In taking the plea deal, Corkern avoids trial with two co-defendants, Tupelo health care executive Raymond L. Shoemaker and Lee Garner, a Batesville businessman, who were indicted Feb. 24.
They are scheduled for trial beginning Feb. 21 in Oxford before Senior U.S. District Judge Neal B. Biggers Jr.
All three were accused of varying roles in a kickback and bribery scheme generally focussed on delivery of nursing services to Tri-Lakes Medical Center in Batesville.
Corkern originally was charged with five counts but was allowed to plead guilty to only one. The bribery count carries a maximum sentence of 10 years in prison and a $250,000 fine.
Monday, Corkern stood before Biggers and admitted he bribed David Chandler to ensure himself access to $200,000 in public money used as part of his $500,000 earnest money deposit to buy the hospital in 2005.
A few weeks ago, unindicted co-conspirator Chandler pleaded guilty to an unrelated federal crime.
Corkern, a 51-year-old emergency room physician, is likely to join Chandler on the witness stand against Shoemaker and Garner. Ultimately, their sentences will be calculated against their level of cooperation with prosecutors.
Meanwhile, the Mississippi Board of Medical Licensure is aware of Corkern's federal court situation.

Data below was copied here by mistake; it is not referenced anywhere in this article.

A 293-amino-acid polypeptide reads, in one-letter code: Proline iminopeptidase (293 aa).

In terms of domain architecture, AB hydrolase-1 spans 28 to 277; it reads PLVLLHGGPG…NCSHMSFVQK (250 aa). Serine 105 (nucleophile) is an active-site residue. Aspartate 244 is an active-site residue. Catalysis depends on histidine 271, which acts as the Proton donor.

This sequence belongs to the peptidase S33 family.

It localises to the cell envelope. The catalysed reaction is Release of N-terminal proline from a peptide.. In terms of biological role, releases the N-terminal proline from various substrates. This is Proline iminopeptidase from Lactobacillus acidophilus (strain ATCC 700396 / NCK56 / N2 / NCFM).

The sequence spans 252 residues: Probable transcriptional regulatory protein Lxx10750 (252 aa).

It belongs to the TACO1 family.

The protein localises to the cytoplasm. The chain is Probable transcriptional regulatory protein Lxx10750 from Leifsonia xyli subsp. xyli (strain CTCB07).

Dr. Vann Craig, MBML executive director, told the Daily Journal the case isn't likely to be dealt with for a few months, and in the meantime, Corkern may continue to practice medicine. Craig said a doctor's license can be taken if the doctor commits a crime "of moral turpitude."
Corkern is no stranger to the state licensure board, which in January 2010 put restrictions on his medical license. Ten months before, MBML investigators searched his Batesville office for information relating to prescriptions for Class II narcotics.
In May and July 2010, the board declined to lift those restrictions, but in September 2011 the board fully reinstated his license.
Corkern and Chandler will not be sentenced until the U.S. Parole Service completes a report for their judges to consider before sentencing.
Once the hospital's administrator, Corkern purchased the facility in November 2005 from Panola County/Batesville, and Shoemaker became its chief executive.
Prosecutors claim he and Shoemaker lied during the finance application process and kept part of the line of credit intended for hospital operations.
In August 2007, the hospital went into bankruptcy.